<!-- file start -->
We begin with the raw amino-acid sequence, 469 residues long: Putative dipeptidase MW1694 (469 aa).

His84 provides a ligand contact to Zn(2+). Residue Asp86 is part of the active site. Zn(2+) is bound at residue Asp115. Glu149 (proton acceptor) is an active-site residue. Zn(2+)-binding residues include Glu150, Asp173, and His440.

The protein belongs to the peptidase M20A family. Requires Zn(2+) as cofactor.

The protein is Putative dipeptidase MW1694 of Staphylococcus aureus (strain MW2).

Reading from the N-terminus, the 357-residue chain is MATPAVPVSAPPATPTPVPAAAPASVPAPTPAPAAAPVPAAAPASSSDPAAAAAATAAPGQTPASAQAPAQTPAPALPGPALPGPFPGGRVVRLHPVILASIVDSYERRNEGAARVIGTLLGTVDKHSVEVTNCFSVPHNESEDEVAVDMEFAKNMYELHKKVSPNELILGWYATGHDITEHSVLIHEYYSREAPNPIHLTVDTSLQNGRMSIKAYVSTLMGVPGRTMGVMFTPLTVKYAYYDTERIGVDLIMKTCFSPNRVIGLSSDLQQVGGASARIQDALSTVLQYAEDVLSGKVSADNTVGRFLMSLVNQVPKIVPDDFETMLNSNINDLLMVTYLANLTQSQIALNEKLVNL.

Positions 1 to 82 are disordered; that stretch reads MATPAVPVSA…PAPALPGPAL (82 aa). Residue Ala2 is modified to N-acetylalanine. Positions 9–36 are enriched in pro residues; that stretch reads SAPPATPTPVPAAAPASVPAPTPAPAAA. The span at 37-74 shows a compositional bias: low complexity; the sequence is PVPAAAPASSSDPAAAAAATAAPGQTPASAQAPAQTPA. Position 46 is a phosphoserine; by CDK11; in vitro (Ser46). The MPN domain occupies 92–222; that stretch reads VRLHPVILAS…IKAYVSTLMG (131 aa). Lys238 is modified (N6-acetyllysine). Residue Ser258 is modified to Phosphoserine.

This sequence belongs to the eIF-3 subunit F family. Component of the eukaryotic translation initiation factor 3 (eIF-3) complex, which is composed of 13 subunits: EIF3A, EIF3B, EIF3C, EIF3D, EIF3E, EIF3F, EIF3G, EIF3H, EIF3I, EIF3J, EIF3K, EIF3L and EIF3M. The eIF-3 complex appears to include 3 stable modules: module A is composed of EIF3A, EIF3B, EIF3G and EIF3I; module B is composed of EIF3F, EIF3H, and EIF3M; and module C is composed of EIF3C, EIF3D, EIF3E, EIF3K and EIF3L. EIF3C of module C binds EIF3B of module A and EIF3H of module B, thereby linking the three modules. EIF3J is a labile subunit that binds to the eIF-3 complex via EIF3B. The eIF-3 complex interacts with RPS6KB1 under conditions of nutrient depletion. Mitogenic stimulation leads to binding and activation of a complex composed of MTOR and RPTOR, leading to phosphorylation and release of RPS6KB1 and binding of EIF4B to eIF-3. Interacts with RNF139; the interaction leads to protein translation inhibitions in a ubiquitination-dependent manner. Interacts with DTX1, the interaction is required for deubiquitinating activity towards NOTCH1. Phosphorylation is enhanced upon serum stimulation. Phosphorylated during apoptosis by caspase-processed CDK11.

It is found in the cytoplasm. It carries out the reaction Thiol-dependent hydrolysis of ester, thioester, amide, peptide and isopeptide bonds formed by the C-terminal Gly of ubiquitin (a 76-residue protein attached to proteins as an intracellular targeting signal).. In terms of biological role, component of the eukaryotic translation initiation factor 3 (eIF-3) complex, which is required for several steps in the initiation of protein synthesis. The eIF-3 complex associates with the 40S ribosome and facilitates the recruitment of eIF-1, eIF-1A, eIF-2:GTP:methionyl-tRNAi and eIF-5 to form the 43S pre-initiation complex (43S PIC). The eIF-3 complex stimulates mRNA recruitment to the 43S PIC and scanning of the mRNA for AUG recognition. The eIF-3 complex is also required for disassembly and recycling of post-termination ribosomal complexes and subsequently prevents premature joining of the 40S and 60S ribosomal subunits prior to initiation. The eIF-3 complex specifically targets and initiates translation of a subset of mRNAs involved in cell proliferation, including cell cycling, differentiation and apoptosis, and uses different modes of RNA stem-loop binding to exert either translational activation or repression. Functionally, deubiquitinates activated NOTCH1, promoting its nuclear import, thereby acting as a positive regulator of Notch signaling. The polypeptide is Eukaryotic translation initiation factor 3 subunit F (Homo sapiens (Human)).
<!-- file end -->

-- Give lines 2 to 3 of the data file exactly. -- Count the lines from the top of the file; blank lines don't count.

His84 provides a ligand contact to Zn(2+). Residue Asp86 is part of the active site. Zn(2+) is bound at residue Asp115. Glu149 (proton acceptor) is an active-site residue. Zn(2+)-binding residues include Glu150, Asp173, and His440.

The protein belongs to the peptidase M20A family. Requires Zn(2+) as cofactor.